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Obstetrics & Gynecology:
doi: 10.1097/AOG.0b013e31819c82e1
Original Research

Biomechanical Analyses of the Efficacy of Patterns of Maternal Effort on Second-Stage Progress

Lien, Kuo-Cheng PhD1; DeLancey, John O. L. MD3; Ashton-Miller, James A. PhD1,2

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OBJECTIVE: To develop and use a biomechanical computer model to simulate the effect of varying the timing of voluntary maternal pushes during uterine contraction on second-stage labor duration.

METHODS: Published initial pelvic floor geometry was imported into technical computing software to build a simplified three-dimensional biomechanical model with six representative viscoelastic levator muscle bands interconnected by a hyperelastic iliococcygeal raphe. An incompressible sphere simulated the molded fetal head. Forces from uterine contraction and voluntary expulsive efforts were summed to push the model fetal head along the curve of Carus opposed by the resistance of the pelvic floor structures to stretch. Holding uterine maximal contraction force and push strength constant, pushes were timed before (“pre”), at (“peak”), and after (“post”) maximal uterine contraction force. The effect of different combinations of pushes on second stage duration and the number of pushes required for delivery were evaluated.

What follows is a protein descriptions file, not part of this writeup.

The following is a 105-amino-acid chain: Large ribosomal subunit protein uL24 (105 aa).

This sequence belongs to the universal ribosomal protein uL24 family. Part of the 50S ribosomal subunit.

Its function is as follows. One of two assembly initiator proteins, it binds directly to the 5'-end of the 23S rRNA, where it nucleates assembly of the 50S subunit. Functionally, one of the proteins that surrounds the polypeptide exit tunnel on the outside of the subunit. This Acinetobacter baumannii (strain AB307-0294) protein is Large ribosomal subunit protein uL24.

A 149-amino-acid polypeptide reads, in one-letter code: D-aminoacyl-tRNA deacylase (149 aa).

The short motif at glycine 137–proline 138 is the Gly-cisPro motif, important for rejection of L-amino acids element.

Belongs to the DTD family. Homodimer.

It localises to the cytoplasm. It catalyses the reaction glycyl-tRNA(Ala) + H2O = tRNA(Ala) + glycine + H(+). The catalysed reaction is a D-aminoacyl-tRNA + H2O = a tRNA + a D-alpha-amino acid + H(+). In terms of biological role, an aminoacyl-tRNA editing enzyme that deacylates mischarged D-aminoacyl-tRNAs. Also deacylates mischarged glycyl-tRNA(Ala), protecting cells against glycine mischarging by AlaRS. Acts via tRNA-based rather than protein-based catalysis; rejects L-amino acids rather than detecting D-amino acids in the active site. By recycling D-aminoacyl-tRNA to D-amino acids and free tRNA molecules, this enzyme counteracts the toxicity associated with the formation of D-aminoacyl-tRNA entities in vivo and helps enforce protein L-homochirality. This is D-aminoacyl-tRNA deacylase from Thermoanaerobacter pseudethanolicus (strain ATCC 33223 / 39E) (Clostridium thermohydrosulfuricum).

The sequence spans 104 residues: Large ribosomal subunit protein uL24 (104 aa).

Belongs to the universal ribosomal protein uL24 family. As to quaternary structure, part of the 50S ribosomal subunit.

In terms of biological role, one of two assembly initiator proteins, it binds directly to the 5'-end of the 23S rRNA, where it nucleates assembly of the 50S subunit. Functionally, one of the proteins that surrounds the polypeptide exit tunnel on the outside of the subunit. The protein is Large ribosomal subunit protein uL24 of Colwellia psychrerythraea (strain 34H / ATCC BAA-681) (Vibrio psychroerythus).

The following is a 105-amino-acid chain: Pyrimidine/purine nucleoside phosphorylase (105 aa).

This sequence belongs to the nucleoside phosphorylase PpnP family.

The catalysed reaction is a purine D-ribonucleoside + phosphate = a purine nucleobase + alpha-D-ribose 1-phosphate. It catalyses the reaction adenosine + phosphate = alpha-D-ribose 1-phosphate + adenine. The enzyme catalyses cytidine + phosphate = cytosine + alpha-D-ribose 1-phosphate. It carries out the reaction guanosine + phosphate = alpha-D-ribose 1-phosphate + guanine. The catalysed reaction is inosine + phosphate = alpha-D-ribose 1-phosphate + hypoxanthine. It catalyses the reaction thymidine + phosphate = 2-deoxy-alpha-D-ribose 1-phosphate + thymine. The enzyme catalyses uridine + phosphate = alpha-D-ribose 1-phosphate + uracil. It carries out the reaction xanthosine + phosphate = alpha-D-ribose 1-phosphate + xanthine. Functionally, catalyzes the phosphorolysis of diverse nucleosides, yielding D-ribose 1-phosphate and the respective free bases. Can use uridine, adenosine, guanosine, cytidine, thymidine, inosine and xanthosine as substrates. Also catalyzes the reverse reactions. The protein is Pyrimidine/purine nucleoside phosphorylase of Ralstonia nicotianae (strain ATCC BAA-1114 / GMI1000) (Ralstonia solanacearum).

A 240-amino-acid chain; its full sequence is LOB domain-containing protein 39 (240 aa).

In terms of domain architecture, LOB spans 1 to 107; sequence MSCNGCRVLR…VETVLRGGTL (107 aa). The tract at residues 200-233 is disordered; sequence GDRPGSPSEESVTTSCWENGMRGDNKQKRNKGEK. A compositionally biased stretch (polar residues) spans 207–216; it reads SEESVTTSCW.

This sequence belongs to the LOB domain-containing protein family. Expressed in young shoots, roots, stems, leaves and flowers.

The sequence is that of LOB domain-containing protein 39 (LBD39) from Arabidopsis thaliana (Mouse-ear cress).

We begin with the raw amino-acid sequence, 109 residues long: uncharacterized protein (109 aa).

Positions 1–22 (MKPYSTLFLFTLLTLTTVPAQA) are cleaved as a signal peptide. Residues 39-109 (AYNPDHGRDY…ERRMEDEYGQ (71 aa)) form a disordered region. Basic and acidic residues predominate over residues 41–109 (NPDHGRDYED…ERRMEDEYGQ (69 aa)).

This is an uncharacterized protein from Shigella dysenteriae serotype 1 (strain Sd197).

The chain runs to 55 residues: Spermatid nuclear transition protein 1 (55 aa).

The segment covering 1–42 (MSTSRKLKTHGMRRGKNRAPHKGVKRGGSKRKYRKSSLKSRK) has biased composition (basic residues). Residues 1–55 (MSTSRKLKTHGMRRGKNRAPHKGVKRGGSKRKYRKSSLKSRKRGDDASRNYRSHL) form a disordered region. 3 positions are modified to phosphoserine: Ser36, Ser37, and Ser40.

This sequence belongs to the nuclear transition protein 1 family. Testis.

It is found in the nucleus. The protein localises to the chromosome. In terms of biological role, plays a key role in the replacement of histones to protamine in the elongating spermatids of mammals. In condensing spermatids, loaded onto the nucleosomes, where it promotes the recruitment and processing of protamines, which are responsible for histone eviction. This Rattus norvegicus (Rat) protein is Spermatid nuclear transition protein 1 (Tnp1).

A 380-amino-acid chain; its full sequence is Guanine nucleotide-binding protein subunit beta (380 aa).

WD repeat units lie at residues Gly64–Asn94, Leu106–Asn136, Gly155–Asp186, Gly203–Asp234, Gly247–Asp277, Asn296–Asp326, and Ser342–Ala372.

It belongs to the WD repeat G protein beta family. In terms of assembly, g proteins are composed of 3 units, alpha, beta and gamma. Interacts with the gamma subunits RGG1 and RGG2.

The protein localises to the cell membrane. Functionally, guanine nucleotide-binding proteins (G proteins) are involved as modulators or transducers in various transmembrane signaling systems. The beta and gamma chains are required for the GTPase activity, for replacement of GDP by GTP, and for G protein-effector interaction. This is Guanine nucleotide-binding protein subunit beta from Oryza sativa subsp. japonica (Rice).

RESULTS: Calculated second stage durations ranged from 57.5 minutes (triple or pre-peak-post pattern) to 75.8 minutes (prepush and postpush patterns). Delivery with the triple-push pattern required 59 voluntary pushes, while the peak-push pattern required 23 voluntary pushes, a 61% reduction. The corresponding reduction for the pre-and-peak-push pattern was 29%, the peak-and-post push pattern was 30%, the prepush pattern was 54%, and the postpush pattern was 56%.

CONCLUSION: Although the triple-push pattern resulted in a 16% shorter second stage, this came at the energetic expense of a 61% increase in the number of pushes required.


© 2009 by The American College of Obstetricians and Gynecologists.


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